• To study the function of the genes of the T-DNA of the nopaline Ti plasmid, pTiC58, a collection of mutants was isolated so that T-DNA genes are inactivated either separately or in various combinations [30].
  • We show here that a plasmid containing a cloned gene coding for a yeast leucine tRNA comes under developmental control when injected into cleaving eggs [31].

Gene context of Plasmids

  • Examination of the linking number distributions of plasmids bearing the inducible promoters of GAL1 and GAL10 genes indicates that the generation of supercoiled domains of opposite signs is related to transcription [32].
  • Moreover, GAL4 fragments bearing these 30 amino acids, when expressed from a strong promoter on multicopy plasmids, free the endogenous GAL4 from inhibition by GAL80 [33].
  • Two RNA-mediated recombination events were detected: homologous recombination between the cDNA and plasmid his3 sequences, resulting in intron loss, and insertion of the cDNA into the chromosome in the absence of HIS3 homology [34].
  • Four distinct forms of the excised actin intron are found in poly(A)- RNA from yeast carrying this transcription unit on a multicopy plasmid [35].
  • We have developed an in vitro system utilizing yeast cell-free extracts to catalyze recombination events between homologous plasmids containing different mutant alleles of the Tet or ARG4 genes [36].

Analytical, diagnostic and therapeutic context of Plasmids


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  2. In vitro transposition of bacteriophage Mu: a biochemical approach to a novel replication reaction. Mizuuchi, K. Cell (1983) [Pubmed]
  3. Chloramphenicol-resistant Salmonella newport traced through hamburger to dairy farms. A major persisting source of human salmonellosis in California. Spika, J.S., Waterman, S.H., Hoo, G.W., St Louis, M.E., Pacer, R.E., James, S.M., Bissett, M.L., Mayer, L.W., Chiu, J.Y., Hall, B. N. Engl. J. Med. (1987) [Pubmed]
  4. Multidrug resistance in Yersinia pestis mediated by a transferable plasmid. Galimand, M., Guiyoule, A., Gerbaud, G., Rasoamanana, B., Chanteau, S., Carniel, E., Courvalin, P. N. Engl. J. Med. (1997) [Pubmed]
  5. Sequence-specific DNA binding of the Epstein-Barr virus nuclear antigen (EBNA-1) to clustered sites in the plasmid maintenance region. Rawlins, D.R., Milman, G., Hayward, S.D., Hayward, G.S. Cell (1985) [Pubmed]
  6. The effects of the ultraviolet-protecting plasmids pKM101 and R205 on DNA polymerase I activity in Escherichia coli K-12. Kronish, J.W., Walker, G.C. Mutat. Res. (1979) [Pubmed]
  7. The first human trial for gene transfer therapy for the treatment of erectile dysfunction: preliminary results. Melman, A., Bar-Chama, N., McCullough, A., Davies, K., Christ, G. Eur. Urol. (2005) [Pubmed]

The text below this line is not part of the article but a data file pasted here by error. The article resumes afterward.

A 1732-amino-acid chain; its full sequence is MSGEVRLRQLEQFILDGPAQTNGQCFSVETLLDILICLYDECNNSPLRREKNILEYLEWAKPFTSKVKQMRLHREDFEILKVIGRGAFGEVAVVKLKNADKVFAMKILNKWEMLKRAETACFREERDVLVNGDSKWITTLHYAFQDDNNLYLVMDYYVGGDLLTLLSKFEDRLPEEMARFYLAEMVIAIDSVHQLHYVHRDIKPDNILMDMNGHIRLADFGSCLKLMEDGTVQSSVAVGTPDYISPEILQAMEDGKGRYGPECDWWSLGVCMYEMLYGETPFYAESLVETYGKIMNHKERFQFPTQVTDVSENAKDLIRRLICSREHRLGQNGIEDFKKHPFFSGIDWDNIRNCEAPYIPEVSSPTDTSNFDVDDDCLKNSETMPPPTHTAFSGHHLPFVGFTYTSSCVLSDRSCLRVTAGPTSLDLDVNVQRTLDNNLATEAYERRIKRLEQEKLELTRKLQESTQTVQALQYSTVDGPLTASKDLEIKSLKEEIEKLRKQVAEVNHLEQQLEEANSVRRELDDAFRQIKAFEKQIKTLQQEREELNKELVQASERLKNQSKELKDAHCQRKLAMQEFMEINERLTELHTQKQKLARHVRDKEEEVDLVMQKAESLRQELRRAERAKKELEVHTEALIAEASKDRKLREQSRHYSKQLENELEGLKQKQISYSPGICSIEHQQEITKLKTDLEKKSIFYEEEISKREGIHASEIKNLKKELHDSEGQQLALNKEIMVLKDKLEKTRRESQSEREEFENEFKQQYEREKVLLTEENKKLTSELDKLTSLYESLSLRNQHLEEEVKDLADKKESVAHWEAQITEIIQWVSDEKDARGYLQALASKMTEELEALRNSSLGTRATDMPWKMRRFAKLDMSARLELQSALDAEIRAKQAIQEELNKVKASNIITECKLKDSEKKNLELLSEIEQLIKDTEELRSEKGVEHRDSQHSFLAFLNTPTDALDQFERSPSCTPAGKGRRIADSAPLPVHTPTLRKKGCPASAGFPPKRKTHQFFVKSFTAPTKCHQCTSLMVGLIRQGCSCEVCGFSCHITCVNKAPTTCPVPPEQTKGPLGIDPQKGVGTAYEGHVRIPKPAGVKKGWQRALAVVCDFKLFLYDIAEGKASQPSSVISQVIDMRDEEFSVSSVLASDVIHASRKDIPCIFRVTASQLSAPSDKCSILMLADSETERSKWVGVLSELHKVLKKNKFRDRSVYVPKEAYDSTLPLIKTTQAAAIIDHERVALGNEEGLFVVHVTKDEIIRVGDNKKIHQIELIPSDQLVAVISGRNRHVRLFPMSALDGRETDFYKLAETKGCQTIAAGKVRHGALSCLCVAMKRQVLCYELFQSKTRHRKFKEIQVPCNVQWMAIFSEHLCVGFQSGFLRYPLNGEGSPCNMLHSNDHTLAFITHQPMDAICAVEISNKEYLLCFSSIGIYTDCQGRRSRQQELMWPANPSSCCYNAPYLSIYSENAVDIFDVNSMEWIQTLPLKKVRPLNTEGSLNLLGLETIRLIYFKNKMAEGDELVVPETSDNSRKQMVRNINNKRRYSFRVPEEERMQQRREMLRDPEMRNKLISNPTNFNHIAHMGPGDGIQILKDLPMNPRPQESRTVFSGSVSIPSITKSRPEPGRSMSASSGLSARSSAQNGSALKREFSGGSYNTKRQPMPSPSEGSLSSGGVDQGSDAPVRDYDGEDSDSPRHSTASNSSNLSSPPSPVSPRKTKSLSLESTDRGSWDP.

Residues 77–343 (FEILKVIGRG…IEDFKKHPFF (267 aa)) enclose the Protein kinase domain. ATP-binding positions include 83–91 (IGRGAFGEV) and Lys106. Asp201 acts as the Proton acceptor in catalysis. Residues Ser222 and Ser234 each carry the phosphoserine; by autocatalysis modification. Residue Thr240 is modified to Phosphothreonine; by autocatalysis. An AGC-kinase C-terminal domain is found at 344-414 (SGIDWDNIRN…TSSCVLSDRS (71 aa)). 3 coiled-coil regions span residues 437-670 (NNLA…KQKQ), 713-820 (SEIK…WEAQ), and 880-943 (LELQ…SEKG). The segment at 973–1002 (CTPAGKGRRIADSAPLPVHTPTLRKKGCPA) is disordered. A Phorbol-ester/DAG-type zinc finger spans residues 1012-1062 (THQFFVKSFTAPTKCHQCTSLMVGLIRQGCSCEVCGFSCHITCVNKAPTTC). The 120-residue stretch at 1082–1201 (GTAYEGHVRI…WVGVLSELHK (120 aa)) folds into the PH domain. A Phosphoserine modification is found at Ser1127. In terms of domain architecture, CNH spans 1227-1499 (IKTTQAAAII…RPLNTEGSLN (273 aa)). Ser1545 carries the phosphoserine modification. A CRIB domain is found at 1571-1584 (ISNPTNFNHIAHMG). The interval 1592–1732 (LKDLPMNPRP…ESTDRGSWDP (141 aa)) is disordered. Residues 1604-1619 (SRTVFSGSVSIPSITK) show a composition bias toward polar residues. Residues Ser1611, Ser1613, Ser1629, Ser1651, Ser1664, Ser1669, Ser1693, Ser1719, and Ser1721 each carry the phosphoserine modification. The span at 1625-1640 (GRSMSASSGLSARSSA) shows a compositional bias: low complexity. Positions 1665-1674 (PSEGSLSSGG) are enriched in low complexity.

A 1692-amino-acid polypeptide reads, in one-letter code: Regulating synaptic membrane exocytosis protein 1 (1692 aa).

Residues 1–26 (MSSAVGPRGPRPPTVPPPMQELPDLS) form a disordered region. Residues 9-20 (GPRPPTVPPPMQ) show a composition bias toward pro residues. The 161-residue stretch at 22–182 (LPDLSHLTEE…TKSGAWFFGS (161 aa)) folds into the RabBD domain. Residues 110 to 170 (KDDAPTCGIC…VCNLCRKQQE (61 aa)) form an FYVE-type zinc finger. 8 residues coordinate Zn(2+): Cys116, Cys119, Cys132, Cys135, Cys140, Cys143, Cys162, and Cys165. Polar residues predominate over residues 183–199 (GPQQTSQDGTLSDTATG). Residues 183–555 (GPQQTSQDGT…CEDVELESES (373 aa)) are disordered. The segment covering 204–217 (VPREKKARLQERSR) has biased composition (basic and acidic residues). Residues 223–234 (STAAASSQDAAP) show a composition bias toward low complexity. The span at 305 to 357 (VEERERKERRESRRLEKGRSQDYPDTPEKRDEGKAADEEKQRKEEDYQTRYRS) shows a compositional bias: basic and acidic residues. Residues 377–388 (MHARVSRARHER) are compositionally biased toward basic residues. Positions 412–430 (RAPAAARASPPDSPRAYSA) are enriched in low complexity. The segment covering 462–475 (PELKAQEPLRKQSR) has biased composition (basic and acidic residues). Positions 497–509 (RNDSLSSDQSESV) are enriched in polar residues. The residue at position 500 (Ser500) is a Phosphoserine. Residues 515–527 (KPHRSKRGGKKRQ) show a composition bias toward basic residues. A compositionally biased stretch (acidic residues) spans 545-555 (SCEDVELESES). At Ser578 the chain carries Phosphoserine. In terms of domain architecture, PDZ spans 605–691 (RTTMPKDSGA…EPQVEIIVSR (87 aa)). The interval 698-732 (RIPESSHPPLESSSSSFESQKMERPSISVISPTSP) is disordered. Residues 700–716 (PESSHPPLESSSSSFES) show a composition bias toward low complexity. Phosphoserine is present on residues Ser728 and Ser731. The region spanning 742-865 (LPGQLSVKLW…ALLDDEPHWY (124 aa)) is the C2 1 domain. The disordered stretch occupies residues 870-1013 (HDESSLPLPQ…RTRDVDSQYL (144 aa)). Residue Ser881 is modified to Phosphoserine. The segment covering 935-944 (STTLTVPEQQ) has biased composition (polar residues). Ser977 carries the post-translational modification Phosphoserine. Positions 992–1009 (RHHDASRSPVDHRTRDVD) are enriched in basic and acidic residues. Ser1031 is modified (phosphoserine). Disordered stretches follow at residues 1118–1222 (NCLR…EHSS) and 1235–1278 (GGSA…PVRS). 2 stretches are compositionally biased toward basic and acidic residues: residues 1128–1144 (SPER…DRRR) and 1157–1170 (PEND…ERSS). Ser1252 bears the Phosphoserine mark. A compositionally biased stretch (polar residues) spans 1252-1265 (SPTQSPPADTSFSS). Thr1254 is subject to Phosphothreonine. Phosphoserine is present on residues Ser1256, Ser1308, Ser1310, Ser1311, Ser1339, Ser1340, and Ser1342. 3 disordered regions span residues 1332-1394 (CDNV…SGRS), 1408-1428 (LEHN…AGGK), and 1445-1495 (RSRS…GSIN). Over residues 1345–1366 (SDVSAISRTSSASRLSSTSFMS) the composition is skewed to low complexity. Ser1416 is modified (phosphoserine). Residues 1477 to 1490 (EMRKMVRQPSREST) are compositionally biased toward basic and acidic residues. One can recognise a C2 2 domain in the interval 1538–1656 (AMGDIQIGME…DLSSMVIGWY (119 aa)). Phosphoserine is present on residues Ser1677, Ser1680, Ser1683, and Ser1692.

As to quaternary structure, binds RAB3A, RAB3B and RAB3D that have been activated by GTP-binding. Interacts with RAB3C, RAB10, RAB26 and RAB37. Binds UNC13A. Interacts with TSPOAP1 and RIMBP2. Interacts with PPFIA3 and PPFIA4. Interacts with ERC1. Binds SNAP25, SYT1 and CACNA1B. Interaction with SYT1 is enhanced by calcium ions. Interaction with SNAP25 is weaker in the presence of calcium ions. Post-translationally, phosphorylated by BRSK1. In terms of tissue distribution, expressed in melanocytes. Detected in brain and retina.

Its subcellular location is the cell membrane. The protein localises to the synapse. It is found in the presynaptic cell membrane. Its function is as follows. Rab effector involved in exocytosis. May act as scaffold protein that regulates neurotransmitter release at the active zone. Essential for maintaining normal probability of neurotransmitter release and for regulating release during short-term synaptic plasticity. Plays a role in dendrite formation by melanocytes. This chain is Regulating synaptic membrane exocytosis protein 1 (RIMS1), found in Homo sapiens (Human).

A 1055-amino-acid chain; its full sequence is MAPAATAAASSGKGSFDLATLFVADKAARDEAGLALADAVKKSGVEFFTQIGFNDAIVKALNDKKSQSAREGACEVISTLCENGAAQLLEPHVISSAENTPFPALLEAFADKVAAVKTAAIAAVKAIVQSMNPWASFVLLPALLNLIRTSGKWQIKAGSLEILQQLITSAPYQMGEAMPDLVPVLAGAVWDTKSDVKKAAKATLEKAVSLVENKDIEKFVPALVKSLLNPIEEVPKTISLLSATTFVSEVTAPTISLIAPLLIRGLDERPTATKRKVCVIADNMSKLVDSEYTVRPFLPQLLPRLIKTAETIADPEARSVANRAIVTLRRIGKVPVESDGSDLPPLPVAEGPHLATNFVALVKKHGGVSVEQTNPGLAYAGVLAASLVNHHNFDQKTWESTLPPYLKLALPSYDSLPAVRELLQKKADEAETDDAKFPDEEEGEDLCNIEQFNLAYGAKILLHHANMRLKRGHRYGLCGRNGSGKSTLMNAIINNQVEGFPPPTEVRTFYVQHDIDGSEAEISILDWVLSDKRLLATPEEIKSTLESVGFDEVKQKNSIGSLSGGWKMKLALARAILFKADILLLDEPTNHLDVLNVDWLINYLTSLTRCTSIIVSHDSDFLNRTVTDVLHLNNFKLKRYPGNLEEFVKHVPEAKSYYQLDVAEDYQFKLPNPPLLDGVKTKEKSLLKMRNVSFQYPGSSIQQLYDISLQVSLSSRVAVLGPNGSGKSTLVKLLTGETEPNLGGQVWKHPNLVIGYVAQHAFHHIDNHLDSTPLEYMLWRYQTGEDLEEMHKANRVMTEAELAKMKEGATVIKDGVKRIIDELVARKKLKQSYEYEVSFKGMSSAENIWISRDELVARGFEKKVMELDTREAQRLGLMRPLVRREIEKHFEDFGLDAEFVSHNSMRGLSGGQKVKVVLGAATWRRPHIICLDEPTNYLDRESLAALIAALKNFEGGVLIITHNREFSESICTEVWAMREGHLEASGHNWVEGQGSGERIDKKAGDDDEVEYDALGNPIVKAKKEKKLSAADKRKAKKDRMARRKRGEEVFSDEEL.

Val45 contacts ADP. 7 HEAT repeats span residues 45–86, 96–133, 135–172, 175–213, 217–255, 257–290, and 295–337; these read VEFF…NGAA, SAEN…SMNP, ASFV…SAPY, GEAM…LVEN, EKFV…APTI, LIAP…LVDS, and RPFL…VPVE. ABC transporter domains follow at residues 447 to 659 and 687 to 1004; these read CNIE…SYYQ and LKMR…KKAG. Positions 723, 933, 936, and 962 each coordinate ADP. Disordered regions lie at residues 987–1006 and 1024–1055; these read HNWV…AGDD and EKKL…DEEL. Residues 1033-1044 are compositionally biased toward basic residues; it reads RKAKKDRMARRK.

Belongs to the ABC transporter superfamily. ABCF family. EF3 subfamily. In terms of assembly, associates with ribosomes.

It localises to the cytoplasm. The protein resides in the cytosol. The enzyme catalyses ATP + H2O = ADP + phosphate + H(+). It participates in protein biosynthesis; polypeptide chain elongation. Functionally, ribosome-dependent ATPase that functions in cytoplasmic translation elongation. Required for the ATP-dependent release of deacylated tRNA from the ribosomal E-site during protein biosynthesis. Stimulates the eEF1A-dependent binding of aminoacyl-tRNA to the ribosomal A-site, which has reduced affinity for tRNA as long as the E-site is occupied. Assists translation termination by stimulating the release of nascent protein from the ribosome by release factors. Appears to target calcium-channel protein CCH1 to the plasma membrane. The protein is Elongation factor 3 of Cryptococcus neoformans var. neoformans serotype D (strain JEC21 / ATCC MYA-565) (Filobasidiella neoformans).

8. Polyadenylation of mRNA in prokaryotes. Sarkar, N. Annu. Rev. Biochem. (1997) [Pubmed]
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  10. Fusion of NUP214 to ABL1 on amplified episomes in T-cell acute lymphoblastic leukemia. Graux, C., Cools, J., Melotte, C., Quentmeier, H., Ferrando, A., Levine, R., Vermeesch, J.R., Stul, M., Dutta, B., Boeckx, N., Bosly, A., Heimann, P., Uyttebroeck, A., Mentens, N., Somers, R., MacLeod, R.A., Drexler, H.G., Look, A.T., Gilliland, D.G., Michaux, L., Vandenberghe, P., Wlodarska, I., Marynen, P., Hagemeijer, A. Nat. Genet. (2004) [Pubmed]
  11. Bacterial mitotic machineries. Gerdes, K., Møller-Jensen, J., Ebersbach, G., Kruse, T., Nordström, K. Cell (2004) [Pubmed]
  12. Stimulation of a Chlamydomonas chloroplast promoter by novobiocin in situ and in E. coli implies regulation by torsional stress in the chloroplast DNA. Thompson, R.J., Mosig, G. Cell (1987) [Pubmed]
  13. Drug-resistant Salmonella from animals fed antimicrobials. Holmberg, S.D., Osterholm, M.T., Senger, K.A., Cohen, M.L. N. Engl. J. Med. (1984) [Pubmed]
  14. Failure of oral trimethoprim-sulfamethoxazole prophylaxis in acute leukemia: isolation of resistant plasmids from strains of Enterobacteriaceae causing bacteremia. Wilson, J.M., Guiney, D.G. N. Engl. J. Med. (1982) [Pubmed]
  15. Wide ranging plasmid bearing the Pseudomonas aeruginosa tryptophan synthase genes. Hedges, R.W., Jacob, A.E., Crawford, I.P. Nature (1977) [Pubmed]
  16. Rabies virus glycoprotein analogs: biosynthesis in Escherichia coli. Yelverton, E., Norton, S., Obijeski, J.F., Goeddel, D.V. Science (1983) [Pubmed]
  17. Ras-induced hyperplasia occurs with mutation of p53, but activated ras and myc together can induce carcinoma without p53 mutation. Lu, X., Park, S.H., Thompson, T.C., Lane, D.P. Cell (1992) [Pubmed]
  18. Isolation and characterization of stable hybrid mRNA molecules transcribed from ribosomal protein promoters in E. coli. Ikemura, T., Itoh, S., Post, L.E., Nomura, M. Cell (1979) [Pubmed]